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美容地理学

2008-09-24 10:20

  Take two women, one in Tokyo one in Frankfurt. Watch them cleansing, applying a serum or moisturiser and - if they are good girls - sun block. See them pout, frown and pucker in the mirror and you'll soon find that the differences between the two are more than simply geographical.

  Our lady in Tokyo will brush her eyelashes with mascara 80 to 100 times; her Frankfurt counterpart will apply the wand fewer than a dozen. In Tokyo, she will use between 16 and 20 products; in Frankfurt she'll use just five to eight.

  We can be so sure of this because cosmetics companies are increasingly going behind the mirror to observe and film women performing their skincare routines in research and development centres around the world. Their aim is to tailor their skincare offerings for local consumption, particularly in emerging markets. This is the world of geocosmetics.

  Not so long ago, global brands meant monobrands (think Big Mac). Nowglobal diversity and different grooming habits are being closely studied, withthe multinationals literally watching women put on -and take off - their faces.

  This may strike some as akin to watching paint dry, but to the researchers it's hypnotically fascinating and, more importantly, reveals local anthropology. Japanese women, for example, don't just cleanse their faces once but twice. Brazilians consume the most nail polish, making it integral to the beauty routine. And hairspraycan, it seems, be used in 12 very different ways.

  This kind of information ends up affecting formulations. "Japanese women prefer to use a compact foundation rather than a liquid," says Eric Bone, managing director of L'Oréal's Tokyo Research Centre. "Humidity [in Japan] is much higher and the emphasis is onlong-lasting coverage." As a result, development time is spent on compacts rather than liquids for the local market. And for the Japanese woman who usesso much mascara, L'Oréal makes lighter formulations than those it sells in Europe or America.

  This kind of localised knowledge and attention also helps as the beauty industry increasingly looks to China, where the market for cosmetics and skincare is ?50m and estimated to rise more than 54 per cent by 2009. "In China the number of products used in the morning and in the evening is 2.2," says Alice Laurent, L'Oréal China's manager of skincare development in Shanghai, where 6,000 Chinese women are observed and filmed annually beautifying themselves.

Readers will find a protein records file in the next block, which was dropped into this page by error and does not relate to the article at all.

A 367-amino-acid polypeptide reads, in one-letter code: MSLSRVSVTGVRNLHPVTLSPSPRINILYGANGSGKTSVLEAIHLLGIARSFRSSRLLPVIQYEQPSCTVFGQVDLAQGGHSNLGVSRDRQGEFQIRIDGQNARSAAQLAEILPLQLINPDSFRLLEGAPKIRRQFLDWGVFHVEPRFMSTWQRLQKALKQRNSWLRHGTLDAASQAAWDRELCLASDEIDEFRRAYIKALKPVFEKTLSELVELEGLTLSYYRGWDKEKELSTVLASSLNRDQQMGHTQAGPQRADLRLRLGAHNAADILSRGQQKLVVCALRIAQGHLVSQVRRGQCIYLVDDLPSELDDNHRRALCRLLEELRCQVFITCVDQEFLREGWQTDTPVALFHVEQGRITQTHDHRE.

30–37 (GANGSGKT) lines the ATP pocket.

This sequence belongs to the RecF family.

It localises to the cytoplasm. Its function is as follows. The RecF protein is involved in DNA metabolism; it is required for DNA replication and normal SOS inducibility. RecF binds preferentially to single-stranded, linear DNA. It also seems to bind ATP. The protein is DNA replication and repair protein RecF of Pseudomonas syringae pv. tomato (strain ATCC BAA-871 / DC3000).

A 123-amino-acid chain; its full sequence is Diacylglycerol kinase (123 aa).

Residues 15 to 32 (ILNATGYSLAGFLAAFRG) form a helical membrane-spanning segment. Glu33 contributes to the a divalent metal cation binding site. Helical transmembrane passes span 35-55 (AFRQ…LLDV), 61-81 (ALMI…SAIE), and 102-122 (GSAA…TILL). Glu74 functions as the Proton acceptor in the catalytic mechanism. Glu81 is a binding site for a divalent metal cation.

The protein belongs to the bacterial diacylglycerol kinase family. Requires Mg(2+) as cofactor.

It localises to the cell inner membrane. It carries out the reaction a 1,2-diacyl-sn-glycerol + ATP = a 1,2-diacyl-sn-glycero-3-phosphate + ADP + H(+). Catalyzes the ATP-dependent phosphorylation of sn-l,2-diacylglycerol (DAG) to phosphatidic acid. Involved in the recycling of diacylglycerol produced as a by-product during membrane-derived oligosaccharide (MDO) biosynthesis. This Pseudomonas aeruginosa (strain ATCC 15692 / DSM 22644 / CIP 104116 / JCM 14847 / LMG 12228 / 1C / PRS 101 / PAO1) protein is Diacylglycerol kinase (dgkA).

As cosmetics were banned in China until 1982, there is no passing on of beauty rituals from mother to daughter, giving the cosmetics companies the chance to position themselves as educators. This seems to be working with some: "My friends and I spend around a quarter of our salaries on beauty products and treatments," says Xu Chen, a 23-year-old personal assistant in Beijing. She sees western products as being "more scientific and therefore able to work better".

  An alternative way to "go local" is to collude with an existing resident brand; in Japan, for instance, Rimmel is launching with Japanese cosmetics giant Kose to make cosmetics more suitable in terms of skin tone and colour trends.

  Yet despite all sorts of technological developments over the past few decades,it is the centuries-old traditional Chinese medicine (TCM) that is set to influence the next wave of geocosmetics in China. "The Shanghai Innovation Centre is studying the use of traditional Chinese herbs and botanicals and how they might be integrated into our products," says Harvey Gedeon, executive vice-president, global research and development for Estée Lauder companies.

  Indeed, through a spot of role reversal, we may see research from the east being used in western beauty products. "Asian countries are big markets for skincare products that whiten and brighten the skin tone, to create a more even skin tone and help diminish the appearance of brown spots," says Gedeon. Though he adds "there is less demand for these products in countries like the US and UK", beauty insiders indicate that some of this whitening technology could soon be seen on counters in Europe.

  Age spots are, after all, a global beauty problem.

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